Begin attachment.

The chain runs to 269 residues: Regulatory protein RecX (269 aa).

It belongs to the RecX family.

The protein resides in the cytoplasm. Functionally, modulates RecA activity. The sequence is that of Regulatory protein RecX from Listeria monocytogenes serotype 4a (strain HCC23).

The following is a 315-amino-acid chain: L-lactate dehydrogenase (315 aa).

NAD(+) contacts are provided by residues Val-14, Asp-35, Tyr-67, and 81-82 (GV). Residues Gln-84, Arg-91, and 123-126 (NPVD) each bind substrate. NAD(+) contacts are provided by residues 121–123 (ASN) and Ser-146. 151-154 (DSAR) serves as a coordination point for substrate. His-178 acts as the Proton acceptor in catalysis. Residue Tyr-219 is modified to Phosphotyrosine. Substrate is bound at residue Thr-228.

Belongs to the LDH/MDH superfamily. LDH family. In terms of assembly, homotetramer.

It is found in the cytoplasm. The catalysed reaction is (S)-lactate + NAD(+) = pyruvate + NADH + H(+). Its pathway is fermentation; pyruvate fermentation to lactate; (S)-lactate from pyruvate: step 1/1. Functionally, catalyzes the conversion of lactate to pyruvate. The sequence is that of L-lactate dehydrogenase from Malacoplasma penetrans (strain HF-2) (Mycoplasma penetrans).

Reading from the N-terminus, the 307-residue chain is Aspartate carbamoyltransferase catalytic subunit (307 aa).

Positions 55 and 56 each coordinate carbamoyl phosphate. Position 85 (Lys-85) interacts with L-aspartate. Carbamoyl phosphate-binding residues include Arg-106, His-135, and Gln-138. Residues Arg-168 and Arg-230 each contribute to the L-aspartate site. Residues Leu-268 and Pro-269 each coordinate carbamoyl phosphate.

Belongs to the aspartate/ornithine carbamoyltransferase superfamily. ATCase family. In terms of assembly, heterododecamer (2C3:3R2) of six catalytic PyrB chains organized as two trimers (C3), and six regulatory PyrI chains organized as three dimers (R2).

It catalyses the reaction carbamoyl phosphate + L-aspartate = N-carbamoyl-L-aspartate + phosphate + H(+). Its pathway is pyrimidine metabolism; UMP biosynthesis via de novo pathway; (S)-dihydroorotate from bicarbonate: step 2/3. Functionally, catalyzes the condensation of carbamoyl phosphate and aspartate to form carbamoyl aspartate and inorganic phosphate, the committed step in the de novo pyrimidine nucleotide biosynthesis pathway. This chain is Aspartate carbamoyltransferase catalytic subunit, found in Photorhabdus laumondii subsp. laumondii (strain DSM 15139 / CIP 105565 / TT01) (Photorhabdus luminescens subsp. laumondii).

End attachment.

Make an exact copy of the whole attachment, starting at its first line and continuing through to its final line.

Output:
The chain runs to 269 residues: Regulatory protein RecX (269 aa).

It belongs to the RecX family.

The protein resides in the cytoplasm. Functionally, modulates RecA activity. The sequence is that of Regulatory protein RecX from Listeria monocytogenes serotype 4a (strain HCC23).

The following is a 315-amino-acid chain: L-lactate dehydrogenase (315 aa).

NAD(+) contacts are provided by residues Val-14, Asp-35, Tyr-67, and 81-82 (GV). Residues Gln-84, Arg-91, and 123-126 (NPVD) each bind substrate. NAD(+) contacts are provided by residues 121–123 (ASN) and Ser-146. 151-154 (DSAR) serves as a coordination point for substrate. His-178 acts as the Proton acceptor in catalysis. Residue Tyr-219 is modified to Phosphotyrosine. Substrate is bound at residue Thr-228.

Belongs to the LDH/MDH superfamily. LDH family. In terms of assembly, homotetramer.

It is found in the cytoplasm. The catalysed reaction is (S)-lactate + NAD(+) = pyruvate + NADH + H(+). Its pathway is fermentation; pyruvate fermentation to lactate; (S)-lactate from pyruvate: step 1/1. Functionally, catalyzes the conversion of lactate to pyruvate. The sequence is that of L-lactate dehydrogenase from Malacoplasma penetrans (strain HF-2) (Mycoplasma penetrans).

Reading from the N-terminus, the 307-residue chain is Aspartate carbamoyltransferase catalytic subunit (307 aa).

Positions 55 and 56 each coordinate carbamoyl phosphate. Position 85 (Lys-85) interacts with L-aspartate. Carbamoyl phosphate-binding residues include Arg-106, His-135, and Gln-138. Residues Arg-168 and Arg-230 each contribute to the L-aspartate site. Residues Leu-268 and Pro-269 each coordinate carbamoyl phosphate.

Belongs to the aspartate/ornithine carbamoyltransferase superfamily. ATCase family. In terms of assembly, heterododecamer (2C3:3R2) of six catalytic PyrB chains organized as two trimers (C3), and six regulatory PyrI chains organized as three dimers (R2).

It catalyses the reaction carbamoyl phosphate + L-aspartate = N-carbamoyl-L-aspartate + phosphate + H(+). Its pathway is pyrimidine metabolism; UMP biosynthesis via de novo pathway; (S)-dihydroorotate from bicarbonate: step 2/3. Functionally, catalyzes the condensation of carbamoyl phosphate and aspartate to form carbamoyl aspartate and inorganic phosphate, the committed step in the de novo pyrimidine nucleotide biosynthesis pathway. This chain is Aspartate carbamoyltransferase catalytic subunit, found in Photorhabdus laumondii subsp. laumondii (strain DSM 15139 / CIP 105565 / TT01) (Photorhabdus luminescens subsp. laumondii).